Pader-who? As one of the smallest clubs in the Bundesliga you could be forgiven for not knowing who they are. Yet. Chances are, however, that newly promoted Paderborn will win over countless neutrals as they return to the top flight for 2019/20.
Founded in 1907 as Arminia Neuhaus, it wasn't until 1985 that the club became more recogniseable in its current form thanks to a merger between TuS Schloss Neuhaus and FC Paderborn. It was rebranded in 1997 as Sport Club Paderborn 07, the name it holds today.
The club's first major achievement after years playing in Germany's regional leagues was promotion to Bundesliga 2 at the end of the 2013/14 season. Although that campaign ultimately ended in relegation from the top flight, one of the highlights was midfielder Moritz Stoppelkamp scoring from 82 metres out to seal a 2-0 win over Hannover - the longest-distance goal ever scored in the Bundesliga. A street near the stadium was subsequently renamed in his honour and is now known as Stoppelkamp-Allee.
Paderborn suffered successive demotions and spent two seasons in the third division (2016/17 and 2017/18) before making it back to the big time for the 2019/20 campaign.
Watch: Stoppelkamp's astonishing 82-metre goal
Promotion to the Bundesliga (2014, 2019)
Steffen Baumgart was an established Bundesliga striker in his day, scoring 29 goals in 225 top-flight matches for Hansa Rostock and Wolfsburg, among others. He began coaching after hanging up his boots in 2009, taking over at Paderborn in April 2017 and leading the club to successive promotions from the third division back into the Bundesliga. Paderborn finished as runners-up to Cologne in the second division last term.
Paderborn lost two of the cornerstones of their promotion-winning team over the summer as Philipp Klement (VfB Stuttgart) and Bernard Tekpetey (Fortuna Düsseldorf) moved on, having scored a combined 26 of the team's 76 goals (34 per cent) between them.
However, all is not lost given the continued presence of creative danger-man-in-chief Sebastian Vasiliadis. Still just 21, the attacking midfielder registered six goals and 10 assists season, with his combination of close control, dribbling and ability to thread killer passes through defences set to play a crucial role in Paderborn's bid to stay up.
Paderborn did not much look like promotion candidates in the first half of the 2018/19 season, with Baumgart's men struggling for consistency. Although they took points of fellow top-three hopefuls Holstein Kiel, Union Berlin and eventual champions Cologne - including a 5-3 thrashing of the latter - they were in seventh place over the winter break as too many draws (seven) and defeats (four) left the side six points off the promotion pace.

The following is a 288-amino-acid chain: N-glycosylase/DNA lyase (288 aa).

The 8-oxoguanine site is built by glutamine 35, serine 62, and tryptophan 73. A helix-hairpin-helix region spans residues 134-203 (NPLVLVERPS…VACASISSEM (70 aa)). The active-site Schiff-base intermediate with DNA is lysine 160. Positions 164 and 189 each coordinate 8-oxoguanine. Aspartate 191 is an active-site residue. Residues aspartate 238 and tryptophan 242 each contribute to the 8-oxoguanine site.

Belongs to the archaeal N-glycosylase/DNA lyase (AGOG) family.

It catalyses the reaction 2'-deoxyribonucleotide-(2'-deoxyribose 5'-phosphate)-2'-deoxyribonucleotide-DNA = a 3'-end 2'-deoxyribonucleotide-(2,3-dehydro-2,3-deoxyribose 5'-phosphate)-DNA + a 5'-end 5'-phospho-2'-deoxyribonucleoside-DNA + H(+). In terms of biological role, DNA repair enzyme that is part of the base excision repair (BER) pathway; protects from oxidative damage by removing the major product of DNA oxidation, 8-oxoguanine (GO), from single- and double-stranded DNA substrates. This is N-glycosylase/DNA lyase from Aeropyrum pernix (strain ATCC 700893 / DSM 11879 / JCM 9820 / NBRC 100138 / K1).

The team kicked into gear in the back straight, however, defeating Cologne once again en route to earning more points than any other side in the Rückrunde (32) with 10 wins, two draws and five defeats. A big reason for that was turning their Benteler-Arena into a fortress where they earned 63 per cent of their total points all for the season (36 of 57). Paderborn eventually finished second, level on points with Union Berlin but granted automatic promotion thanks to their superior goal difference.
Paderborn's Benteler-Arena home is the smallest in the Bundesliga in the 2019/20 season, providing room for just 15,000 spectators, of which 5,800 are seated.
The stadium was officially opened with a match against Borussia Dortmund in July 2008 and was rebranded under its current moniker in June 2012.
Like the majority of German clubs, Paderborn like to do their bit for the environment and encourage supporters to arrive by bicycle, offering 2,000 stations for bikes to be locked at - more than any other club in the Bundesliga.
Originally founded in 777, Paderborn suffered 85 per cent destruction during World War II bombing raids. Although reconstructed and modernised during the post-war years, the city retains some of its history including its 13th-century cathedral and crypt, which dates back to 1100 AD.
There are a number of museums and galleries dedicated to keeping the city's history alive, in addition to countless charming cafes and restaurants. For the more outdoor-minded visitor, a trip to the nearby Egge mountains offers miles of hiking trails.
Although there is an airport in Paderborn it is a small one and aside from daily routes to Frankfurt and Munich, only offers seasonal flights to popular tourist locations abroad (primarily in Greece and Turkey).
As the city is situated in the well-populated state of North Rhine-Westphalia, public transport is excellent and there are regular trains to nearby Dortmund (approximately one hour away).
Getting to the Benteler-Arena
If arriving by car, exit the A33 at Paderborn-Elsen and continue towards Detmold / Bad Lippspringe. After about 500 metres, turn right at the roundabout towards the stadium.
If coming by bus, lines 6 and 68 will take you right to the doorstop. Simply get off at the Arena / Alme Aue stop. Match tickets are valid on public transport two hours before kick-off and two hours after full time.
For those looking to make use of one of the 2,000 spaces for bikes, there are bike paths throughout the city and it should only be a 20-minute ride from the centre to the stadium.
Tickets can still be bought via the official club website HERE.
Can’t make it? Watch here:
If you can’t make it to the stadium, Bundesliga matches are broadcast around the world. FOX Sports and Univision provide coverage in the United States, while BT Sports are the exclusive broadcaster in the United Kingdom. In Germany, Sky Sports show the majority of matches, with Eurosport hosting one match per week.
Buy the kit
You can get your own Paderborn jersey from the official club shop.